The audio dudes and the control system dudes don't ever talk to each other or read each others books, so when I thought I had invented a cool lopass filter (back in the 70s) and showed it to some control guy, he said "Oh, that's a first order lag". Audio guy would have said "oh, that's a first order iir lopass". The algo is: smoothed output is the smoothed output + 1/2 or 1/4th or 1/8th of the diff between the smoothed output and the fast input. You are always adding "a piece of the error" to the smoothed output. Note use of cool factors that can be done with shifts.

Imagecraft compiler user

Your digital filter might use data for the current value, V(n); the preceding value, V(n-1); the value before that one, V(n-2); and the one before that, V(n-3).

Initially all values are 0.

The present value depends upon the present input and the recent preceding values.

Every time you take a new sample you feed it through the filter equation and out comes the filtered value.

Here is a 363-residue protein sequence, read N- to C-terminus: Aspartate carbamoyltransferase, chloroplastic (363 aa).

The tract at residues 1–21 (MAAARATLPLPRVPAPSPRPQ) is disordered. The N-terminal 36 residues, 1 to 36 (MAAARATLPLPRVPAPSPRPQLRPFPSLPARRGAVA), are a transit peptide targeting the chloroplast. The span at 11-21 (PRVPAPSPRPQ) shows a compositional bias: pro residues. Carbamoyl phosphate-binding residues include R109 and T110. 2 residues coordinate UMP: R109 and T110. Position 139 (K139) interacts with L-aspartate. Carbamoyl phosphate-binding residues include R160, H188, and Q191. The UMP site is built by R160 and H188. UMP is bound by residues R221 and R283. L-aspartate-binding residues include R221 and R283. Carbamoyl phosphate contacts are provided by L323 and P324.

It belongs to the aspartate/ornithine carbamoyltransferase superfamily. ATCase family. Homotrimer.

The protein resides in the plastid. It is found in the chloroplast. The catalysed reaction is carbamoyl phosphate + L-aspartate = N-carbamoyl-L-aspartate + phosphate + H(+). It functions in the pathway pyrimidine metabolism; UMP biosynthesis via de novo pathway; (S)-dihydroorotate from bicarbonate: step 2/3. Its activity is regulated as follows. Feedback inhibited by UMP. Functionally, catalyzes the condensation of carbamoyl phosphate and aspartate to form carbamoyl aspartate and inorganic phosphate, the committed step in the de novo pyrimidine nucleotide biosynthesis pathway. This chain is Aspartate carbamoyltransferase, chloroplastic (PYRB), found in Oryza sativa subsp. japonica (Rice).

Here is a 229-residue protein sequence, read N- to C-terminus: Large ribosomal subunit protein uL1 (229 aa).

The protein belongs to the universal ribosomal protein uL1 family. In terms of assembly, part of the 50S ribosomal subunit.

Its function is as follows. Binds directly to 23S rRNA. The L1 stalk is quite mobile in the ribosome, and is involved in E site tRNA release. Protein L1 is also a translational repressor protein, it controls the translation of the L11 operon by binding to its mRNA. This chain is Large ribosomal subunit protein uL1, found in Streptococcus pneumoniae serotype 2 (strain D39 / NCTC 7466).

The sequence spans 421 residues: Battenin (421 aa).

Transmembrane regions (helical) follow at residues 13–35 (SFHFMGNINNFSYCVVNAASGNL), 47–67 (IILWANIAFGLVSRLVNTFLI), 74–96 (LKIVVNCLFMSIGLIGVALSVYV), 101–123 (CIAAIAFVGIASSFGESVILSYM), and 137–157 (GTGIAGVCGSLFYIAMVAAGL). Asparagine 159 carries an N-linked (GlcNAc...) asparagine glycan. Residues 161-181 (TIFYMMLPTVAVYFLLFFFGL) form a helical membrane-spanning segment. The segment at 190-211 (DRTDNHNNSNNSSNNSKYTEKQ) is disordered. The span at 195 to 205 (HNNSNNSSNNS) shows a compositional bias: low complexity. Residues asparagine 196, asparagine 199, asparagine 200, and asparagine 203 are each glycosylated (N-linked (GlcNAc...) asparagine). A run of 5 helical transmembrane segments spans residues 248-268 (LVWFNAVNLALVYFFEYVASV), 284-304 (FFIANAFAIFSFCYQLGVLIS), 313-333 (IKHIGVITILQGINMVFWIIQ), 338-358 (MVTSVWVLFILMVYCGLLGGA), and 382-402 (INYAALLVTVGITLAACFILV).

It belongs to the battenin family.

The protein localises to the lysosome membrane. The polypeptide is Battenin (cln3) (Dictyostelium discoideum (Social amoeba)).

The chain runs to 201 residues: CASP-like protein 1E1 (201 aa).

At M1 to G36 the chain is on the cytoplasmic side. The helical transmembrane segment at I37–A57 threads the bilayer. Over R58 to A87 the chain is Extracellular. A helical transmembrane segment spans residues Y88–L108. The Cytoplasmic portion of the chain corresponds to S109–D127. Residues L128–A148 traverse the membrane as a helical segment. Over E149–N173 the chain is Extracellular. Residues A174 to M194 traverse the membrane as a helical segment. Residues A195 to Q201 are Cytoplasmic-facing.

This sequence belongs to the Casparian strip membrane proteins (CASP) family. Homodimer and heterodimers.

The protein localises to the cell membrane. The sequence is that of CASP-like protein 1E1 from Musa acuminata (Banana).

You can certainly store the incoming values in a small array, but you process the data each time you take a new reading.

You could take several readings, average them, and take that as the reading you feed into the filter algorithm. That is conceptually easy to understand as two different, sequential, data processing blocks. It may not be necessary, but is doable.

If you were to take several samples and average them to get the sample value you feed into the digital filter then use 8 samples, not 10, for the average.

You can then rotate the data instead of doing a classic divide and it is faster. (Rotate one place = divide by 2, rotate two places = divide by 4...)

If you do a classic data averaging before sending the data to the IIR or FIR filter algorithm you can probably get away with a lower order filter, as you have already removed some of the noise from the signal.

JC

DocJC wrote:
Your digital filter might use data for the current value, V(n); the preceding value, V(n-1); the value before that one, V(n-2); and the one before that, V(n-3).